Losing such executives, many of them experts, could cause the public-sector banks to incur losses above the amount of money saved from the application of the law, Negm said. She added that while some LE80 million could be saved, the banks provided the government with LE5 billion in net profits and their top officials, paid out of the profits of the banks, did not represent a drain on the public finances.


The application of a maximum and a minimum wage had been called for as a means of ensuring social justice and was one of the demands of labour groups after the 25 January Revolution.


A minimum wage of LE1,200 a month went into effect early this year, with the maximum being fixed at 35 times the minimum wage. The maximum wage is to include all bonuses and additions and, like the minimum wage, only applies to public-sector employees.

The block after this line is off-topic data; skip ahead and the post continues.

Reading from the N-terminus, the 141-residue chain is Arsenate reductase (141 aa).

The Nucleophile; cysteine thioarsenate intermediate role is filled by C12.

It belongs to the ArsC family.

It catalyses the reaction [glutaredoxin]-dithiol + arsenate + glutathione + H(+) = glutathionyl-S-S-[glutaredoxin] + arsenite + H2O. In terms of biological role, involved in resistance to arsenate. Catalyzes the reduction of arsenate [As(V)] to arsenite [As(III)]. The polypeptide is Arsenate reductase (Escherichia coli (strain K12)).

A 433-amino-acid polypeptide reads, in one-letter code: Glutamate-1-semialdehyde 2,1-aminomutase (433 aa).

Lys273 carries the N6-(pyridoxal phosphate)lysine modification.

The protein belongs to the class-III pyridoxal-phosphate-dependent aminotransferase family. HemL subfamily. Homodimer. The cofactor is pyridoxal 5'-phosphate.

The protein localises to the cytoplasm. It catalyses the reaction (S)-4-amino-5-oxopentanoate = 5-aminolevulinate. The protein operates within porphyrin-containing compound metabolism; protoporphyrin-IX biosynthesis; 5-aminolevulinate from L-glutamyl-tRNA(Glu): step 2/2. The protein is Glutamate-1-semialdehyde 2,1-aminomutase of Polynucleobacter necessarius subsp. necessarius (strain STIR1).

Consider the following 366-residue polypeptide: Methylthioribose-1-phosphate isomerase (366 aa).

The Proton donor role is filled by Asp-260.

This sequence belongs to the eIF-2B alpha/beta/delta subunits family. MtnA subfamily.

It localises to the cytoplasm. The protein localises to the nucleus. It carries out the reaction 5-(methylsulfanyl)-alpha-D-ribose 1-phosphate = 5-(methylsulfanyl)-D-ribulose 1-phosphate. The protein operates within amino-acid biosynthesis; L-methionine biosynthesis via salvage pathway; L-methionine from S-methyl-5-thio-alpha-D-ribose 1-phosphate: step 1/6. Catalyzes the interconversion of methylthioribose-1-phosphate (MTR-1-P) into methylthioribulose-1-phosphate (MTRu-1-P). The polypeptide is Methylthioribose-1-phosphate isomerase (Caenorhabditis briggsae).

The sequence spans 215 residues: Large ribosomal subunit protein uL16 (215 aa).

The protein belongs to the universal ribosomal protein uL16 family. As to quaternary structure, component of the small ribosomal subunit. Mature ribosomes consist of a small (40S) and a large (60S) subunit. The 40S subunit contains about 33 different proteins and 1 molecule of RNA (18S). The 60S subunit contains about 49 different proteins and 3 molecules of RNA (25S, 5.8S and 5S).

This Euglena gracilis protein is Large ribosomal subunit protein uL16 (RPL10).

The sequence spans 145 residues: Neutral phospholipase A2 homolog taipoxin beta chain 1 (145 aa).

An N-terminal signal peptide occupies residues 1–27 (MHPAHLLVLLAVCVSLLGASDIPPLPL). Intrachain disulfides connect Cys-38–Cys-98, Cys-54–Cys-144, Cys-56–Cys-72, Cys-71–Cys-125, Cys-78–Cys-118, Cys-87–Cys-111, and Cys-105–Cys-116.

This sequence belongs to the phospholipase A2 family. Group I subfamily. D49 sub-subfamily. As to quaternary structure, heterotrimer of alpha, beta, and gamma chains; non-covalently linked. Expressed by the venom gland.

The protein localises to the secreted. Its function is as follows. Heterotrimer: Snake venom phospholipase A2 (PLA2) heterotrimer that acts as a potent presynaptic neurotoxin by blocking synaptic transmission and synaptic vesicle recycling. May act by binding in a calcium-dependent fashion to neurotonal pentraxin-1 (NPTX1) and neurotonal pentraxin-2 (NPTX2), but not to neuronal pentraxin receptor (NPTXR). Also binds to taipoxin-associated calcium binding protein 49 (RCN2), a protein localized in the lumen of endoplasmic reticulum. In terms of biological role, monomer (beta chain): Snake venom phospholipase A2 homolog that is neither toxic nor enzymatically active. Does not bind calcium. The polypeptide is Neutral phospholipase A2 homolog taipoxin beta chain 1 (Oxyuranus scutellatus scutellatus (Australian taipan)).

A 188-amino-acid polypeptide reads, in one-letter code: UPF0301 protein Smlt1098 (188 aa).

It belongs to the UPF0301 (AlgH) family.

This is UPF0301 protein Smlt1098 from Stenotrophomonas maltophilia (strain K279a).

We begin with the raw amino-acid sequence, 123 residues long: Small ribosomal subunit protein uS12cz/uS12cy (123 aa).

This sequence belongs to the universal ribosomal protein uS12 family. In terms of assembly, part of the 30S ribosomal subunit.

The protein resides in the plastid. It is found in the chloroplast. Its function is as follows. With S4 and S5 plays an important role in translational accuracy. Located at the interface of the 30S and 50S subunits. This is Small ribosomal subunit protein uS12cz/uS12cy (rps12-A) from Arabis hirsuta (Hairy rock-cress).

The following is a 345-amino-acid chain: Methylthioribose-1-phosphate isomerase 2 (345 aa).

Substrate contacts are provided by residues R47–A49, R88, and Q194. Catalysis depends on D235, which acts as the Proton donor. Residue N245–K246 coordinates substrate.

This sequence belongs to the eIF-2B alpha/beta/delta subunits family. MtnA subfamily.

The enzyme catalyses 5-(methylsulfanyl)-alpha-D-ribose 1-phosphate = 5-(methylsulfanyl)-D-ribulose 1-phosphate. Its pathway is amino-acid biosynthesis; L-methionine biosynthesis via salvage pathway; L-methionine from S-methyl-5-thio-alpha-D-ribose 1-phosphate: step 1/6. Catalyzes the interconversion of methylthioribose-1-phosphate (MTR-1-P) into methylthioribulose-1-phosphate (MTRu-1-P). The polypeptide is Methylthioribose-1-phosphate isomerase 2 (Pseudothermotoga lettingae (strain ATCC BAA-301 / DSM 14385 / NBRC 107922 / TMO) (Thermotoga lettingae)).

According to Negm, there are other ways to level out income inequalities. These include a 30 to 35 per cent progressive income tax on the highest public- and private-sector wage-earners, as well as strict rules against tax evasion.


The government should have applied the new system more gradually, she added, to ensure that a second tier of employees is ready to lead the public-sector banks.


One employee who has been with Banque du Caire, a public-sector bank, for 30 years and who preferred to remain anonymous, said that he agreed that the government should have made sure that officials train a second tier of employees to lead the banks.


High-ranking officials had created a culture of dependence on them at the banks and neglected the remainder of bank employees, he said. Banque du Caire is one of three state-owned commercial banks, alongside the National Bank of Egypt and Banque Misr.


The source said that the majority of the officials who have quit would not be felt as a loss by the banks, however. He and his colleagues dubbed them “consultants” as they had been recruited 10 years ago to help restructure the public-sector banks and were not originally “sons of the banks,” as he called them.